Welcome Home: End-of-life care for those in need

An organisation in Tennessee provides a place of healing for the homeless who are terminally ill.

by Sarah Obenauer

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Welcome Home provides shelter for the homeless who are terminally ill. © Sarah Obenauer

Nonprofits continue to shine a light on the problems that those in our towns and cities face. These are problems that can be hard to imagine like what happens to those experiencing a terminal illness when they are homeless?

This is a question that Sherry Campbell, co-founder of Welcome Home, is working to answer each day. Sherry spends her days with the residents she calls friends  —  sitting, talking and enjoying a meal. She makes the final days for her friends warm, kind and loving, in a home with others around them.

Sherry was a social worker for many years at a local hospice and kept meeting people who were dying without treatment, a home, and ultimately without hope.

People were dying in their cars, behind buildings and on the street. The situation continued to worsen as nursing homes began moving toward rehabilitative care, leaving very few beds for hospice care.

“There are no other options for people who have a terminal illness and have nowhere to go for end of life care. We could no longer ignore this issue and a solution had to be developed,” Sherry said.

In 2014, Sherry and a small group of her friends and colleagues started their journey. They met with key stakeholders including hospitals, hospices, agencies serving the homeless and other nonprofits organisations to learn and garner support for their efforts.

“People, prayers and persistence” is what Sherry attributes to their success.

Welcome Home relies on volunteers to help around the house and offer companionship to the residents. Their volunteers come from all walks of life and range from age 14 to 89.

“They come to love and give. That always renews me, knowing that I am surrounded by the most beautiful and giving people on the planet,” Sherry said.

Volunteers can be found spending time with residents, cooking meals or maintaining the house. They graciously dedicate their time to making the house a true home for everyone there.

“We would not be up and running today without our volunteers,” Sherry said.

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Sherry Campbell is one of the co-founders of Welcome Home. © Sarah Obenauer

While the subject may appear grim, the Welcome Home house is anything but. It is filled with a level of light, joy and love that is visible to any visitors that walk through the door.

On our first trip to the house, we joined the residents and volunteers for dinner. As we gathered around the table, we saw a volunteer zipping down the hallway with a resident in a wheelchair. They came to an abrupt stop at the dinner table and the resident looked up at us, smiled and said “That was fun!”

We were laughing about this later with Sherry and she told us that, “if she’s stuck in a wheelchair, she should never have to have a boring ride.”

There are no shortage of stories like this at Welcome Home. The residents and volunteers join together each night at the dinner table to enjoy a meal prepared by volunteers or donated by local restaurants.

As a source of inspiration, Sherry looks to the residents that share this important time in their lives. While many people have a bucket list with activities like bungee jumping or traveling the world, reconciliation with family members is at the top of the bucket list for Welcome Home residents.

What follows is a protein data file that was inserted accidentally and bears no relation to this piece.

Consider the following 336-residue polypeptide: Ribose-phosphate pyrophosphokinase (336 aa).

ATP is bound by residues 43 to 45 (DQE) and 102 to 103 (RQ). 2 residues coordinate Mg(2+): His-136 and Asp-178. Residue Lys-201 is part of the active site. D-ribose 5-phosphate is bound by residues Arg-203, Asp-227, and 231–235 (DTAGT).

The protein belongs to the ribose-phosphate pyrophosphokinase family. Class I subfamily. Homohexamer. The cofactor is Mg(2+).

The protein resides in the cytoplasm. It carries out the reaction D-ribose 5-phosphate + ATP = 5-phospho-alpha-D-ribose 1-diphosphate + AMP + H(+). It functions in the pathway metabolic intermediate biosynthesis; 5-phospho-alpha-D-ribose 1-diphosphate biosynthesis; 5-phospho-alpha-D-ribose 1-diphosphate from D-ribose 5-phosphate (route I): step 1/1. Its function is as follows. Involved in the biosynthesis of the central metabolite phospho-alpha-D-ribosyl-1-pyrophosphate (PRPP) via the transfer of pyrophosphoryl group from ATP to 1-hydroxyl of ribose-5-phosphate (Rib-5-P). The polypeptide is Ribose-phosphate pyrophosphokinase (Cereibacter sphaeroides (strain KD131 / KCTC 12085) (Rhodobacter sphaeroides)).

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Volunteers of Welcome Home range from different age groups. © Sarah Obenauer

“Seeing such bravery and courage as they face their terminal illness and do the things that are important to them for a peaceful death. Reconciliation with family members and friends is one of those things. To witness that reconciliation is incredible,” Sherry said.

This reconciliation spans states with brothers, sisters, fathers, daughters, mothers and sons reconnecting with loved ones that they haven’t spoken to in years.

Sherry and her team work with area hospices, hospitals and agencies that serve those who are homeless. They do outreach in the community to find and serve individuals in need of their support.

“Connection with those who are admitted to Welcome Home includes ensuring they understand what Welcome Home is about before they come to live here, respecting and honoring their path and ensuring we understand what they want us to know about them to best take care of them.”

Sherry would love to see the Welcome Home model replicated across the state of Tennessee, the United States of America and beyond.

“I would love to replicate or help others replicate what we are doing. There is such a need,” Sherry said.

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One of the residents of Welcome Home. © Sarah Obenauer

Welcome Home is focused on their mission of caring for those who are terminally ill, but see the need for another agency to take the lead so no one is discharged from a hospital back to living on the streets without a home.

Sherry’s advice to anyone wanting to solve a problem or start their own organisation? “Listen to the naysayers, they might have some good points, but surround yourself with the cheerleaders.”

Sarah Obenauer is the founder of Make A Mark, a nonprofit that helps nonprofits with design, branding, and technology strategies. She studied journalism and communications in Virginia Tech before founding her own nonprofit. 

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